What is considered a long track snowmobile?

Generally speaking, a long track snowmobile features a 136-inch track or longer. It’s an interesting fact that not too long ago a 136-inch sled was considered to be a long-track mountain snowmobile. But nowadays the track length of most mountain sleds starts at 154-155 inches!

What is the longest track on a snowmobile?

The longest snowmobile tracks are 174 inches long. You can find these tracks on many popular mountain sleds like the Ski-Doo Summit X 175, or the Polaris PRO RMK 174.

What is the shortest track on a snowmobile?

The shortest snowmobile tracks are 93-96 inches long. But it has to be mentioned that these short tracks are found on youth snowmobiles. When it comes to full-sized sleds, the shortest tracks start at 120-121 inches.

What is the Best Snowmobile Track Width?

The best width of a snowmobile track varies depending on your needs and your sled’s design. Don’t forget that the appropriate width of the track is clearly stated in the owner’s manual.

Simply put, if you choose a track that is too narrow, your sled will be unstable. But track that is too wide can make your sled harder to steer and it would also need more engine power to maintain the same speed.

Additionally, narrow tracks are more lightweight, while wider tracks offer better flotation and traction in deep powder.

The typical widths of snowmobile tracks are: 13.5”, 14”, 15”, 16”, but some tracks are as wide as 20” or even 24”.

Thickness of the Snowmobile Track

Another important consideration is the thickness of the track, which is the distance of the lugs above the surface of the tracks. Therefore, this dimension is also known as lug height or paddle height.

You have to be careful when selecting the thickness of the snowmobile track.

If it’s too thin, it will wear out fast and won’t provide enough traction. This means the track will spin out much easier.

But if the lugs are too long, it will need significantly more engine power to drive it. Moreover, the sled will get stuck much easier as it digs into the snow.

If you want to purchase a snowmobile track with longer lugs, you have to pay attention to the clearance as well.

This means before you make your purchase, make sure that there is enough space for the lugs and that they won’t touch the tunnel or any other parts around them.

As an example, mountain sleds usually come with 1- to 3-inch lugs, which allows them to go up very steep slopes.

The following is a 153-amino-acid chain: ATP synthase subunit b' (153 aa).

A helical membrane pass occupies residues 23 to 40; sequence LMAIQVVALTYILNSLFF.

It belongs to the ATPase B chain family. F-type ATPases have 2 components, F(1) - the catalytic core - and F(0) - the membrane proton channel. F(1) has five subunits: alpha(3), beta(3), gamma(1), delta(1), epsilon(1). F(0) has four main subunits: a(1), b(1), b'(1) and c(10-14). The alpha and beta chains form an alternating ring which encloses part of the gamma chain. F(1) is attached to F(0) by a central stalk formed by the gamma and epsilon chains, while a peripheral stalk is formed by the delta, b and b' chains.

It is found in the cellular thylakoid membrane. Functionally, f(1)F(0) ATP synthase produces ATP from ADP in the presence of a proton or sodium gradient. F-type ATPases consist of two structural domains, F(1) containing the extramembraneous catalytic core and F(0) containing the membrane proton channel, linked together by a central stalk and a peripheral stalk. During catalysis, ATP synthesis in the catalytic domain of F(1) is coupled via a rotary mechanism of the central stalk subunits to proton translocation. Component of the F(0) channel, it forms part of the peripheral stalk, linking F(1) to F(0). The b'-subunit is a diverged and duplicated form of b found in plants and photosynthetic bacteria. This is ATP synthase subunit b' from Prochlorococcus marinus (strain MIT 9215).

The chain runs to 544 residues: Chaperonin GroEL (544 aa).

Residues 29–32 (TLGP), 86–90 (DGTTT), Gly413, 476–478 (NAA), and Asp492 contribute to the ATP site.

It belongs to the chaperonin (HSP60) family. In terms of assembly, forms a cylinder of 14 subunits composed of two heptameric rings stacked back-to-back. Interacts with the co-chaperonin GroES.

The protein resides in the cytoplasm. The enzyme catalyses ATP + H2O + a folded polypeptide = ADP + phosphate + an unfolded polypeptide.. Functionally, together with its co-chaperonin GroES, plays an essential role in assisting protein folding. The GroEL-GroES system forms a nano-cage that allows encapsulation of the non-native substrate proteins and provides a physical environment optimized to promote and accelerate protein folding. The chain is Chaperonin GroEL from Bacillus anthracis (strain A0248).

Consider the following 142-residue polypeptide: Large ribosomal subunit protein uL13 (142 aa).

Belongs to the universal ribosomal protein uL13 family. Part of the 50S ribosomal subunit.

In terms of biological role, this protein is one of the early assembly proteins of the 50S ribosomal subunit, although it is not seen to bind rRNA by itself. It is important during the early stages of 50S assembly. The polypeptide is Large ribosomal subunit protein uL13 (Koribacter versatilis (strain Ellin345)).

What is the Pitch on a Snowmobile Track?

Simply put, the pitch on a snowmobile track is the (center-to-center) distance between lugs. The most commonly used snowmobile track pitches are 2.52”, 2.86” and 3”.

Before you make your purchase check your manual to make sure you select a track with the right pitch.

Rider’s Weight

Surprisingly, your weight is also an important factor when choosing the right track. The general rule is the heavier you are, a longer track and longer lugs are needed.

Snowmobile Track Selection Guide

The length of the track is probably the most important factor in the track selection procedure.

To help your decision, we’ve compiled some key pros and cons of short and long tracks into this snowmobile track selection guide:

  Short tracks Long tracks
Required engine power Less More
Flotation Worse Better
Traction Worse Better
Weight Lower Higher
Stability Worse Better
Maneuverability Better Worse
Sharp turns Yes No
Good in deep snow No Yes
Good in mountains No Yes
Good on groomed trails Yes No
Risk of getting stuck Higher Lower
Storage Easier Harder
Rider’s weight Lower Higher

Snowmobile Track Size Chart

We’ve also done the research and put together a chart with the most common snowmobile track sizes:

Length (“) Width (“)
93 10
114 15
116 15
120 15
121 14,15
128 13.5,14,15
129 15
136 15,16
137 15,16
139 15
141 15
144 14,15
146 15,16
151 15
153 15
154 15,16,20,24
156 14,16,20,24
159 14,15
162 15,16
163 15,16
165 15,16
174 15,16

Other FAQs About Tracks

Are snowmobile tracks interchangeable?

The majority of snowmobile tracks are interchangeable, but not all of them. As a rule of thumb, the tracks of the same length are usually interchangeable among brands of sleds, as it’s their dimensions that matter, not the manufacturer.

Are snowmobile tracks directional?

The majority of snowmobile tracks are directional. You can find a molded arrow in the center of the track that informs you of the direction of rotation. If you lay the sled on its side to check the track’s bottom, the arrow should point to the rear. If you can’t find the arrow at first glance, don’t worry. Sometimes you need to completely rotate the track to find it.